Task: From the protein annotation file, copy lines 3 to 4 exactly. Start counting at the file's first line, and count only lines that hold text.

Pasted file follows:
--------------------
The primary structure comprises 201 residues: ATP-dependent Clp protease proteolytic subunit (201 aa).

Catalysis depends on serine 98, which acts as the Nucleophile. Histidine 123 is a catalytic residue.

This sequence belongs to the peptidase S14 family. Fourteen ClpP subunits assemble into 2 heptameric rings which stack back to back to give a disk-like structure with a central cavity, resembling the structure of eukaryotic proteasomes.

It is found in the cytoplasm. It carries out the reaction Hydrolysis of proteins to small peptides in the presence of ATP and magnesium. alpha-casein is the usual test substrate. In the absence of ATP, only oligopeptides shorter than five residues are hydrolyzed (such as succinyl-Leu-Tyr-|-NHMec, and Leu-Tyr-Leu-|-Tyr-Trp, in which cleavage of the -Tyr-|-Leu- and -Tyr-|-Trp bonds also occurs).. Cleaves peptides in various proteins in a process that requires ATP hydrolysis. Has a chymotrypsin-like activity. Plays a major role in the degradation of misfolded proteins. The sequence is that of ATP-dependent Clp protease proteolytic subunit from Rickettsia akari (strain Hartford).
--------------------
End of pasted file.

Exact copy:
This sequence belongs to the peptidase S14 family. Fourteen ClpP subunits assemble into 2 heptameric rings which stack back to back to give a disk-like structure with a central cavity, resembling the structure of eukaryotic proteasomes.

It is found in the cytoplasm. It carries out the reaction Hydrolysis of proteins to small peptides in the presence of ATP and magnesium. alpha-casein is the usual test substrate. In the absence of ATP, only oligopeptides shorter than five residues are hydrolyzed (such as succinyl-Leu-Tyr-|-NHMec, and Leu-Tyr-Leu-|-Tyr-Trp, in which cleavage of the -Tyr-|-Leu- and -Tyr-|-Trp bonds also occurs).. Cleaves peptides in various proteins in a process that requires ATP hydrolysis. Has a chymotrypsin-like activity. Plays a major role in the degradation of misfolded proteins. The sequence is that of ATP-dependent Clp protease proteolytic subunit from Rickettsia akari (strain Hartford).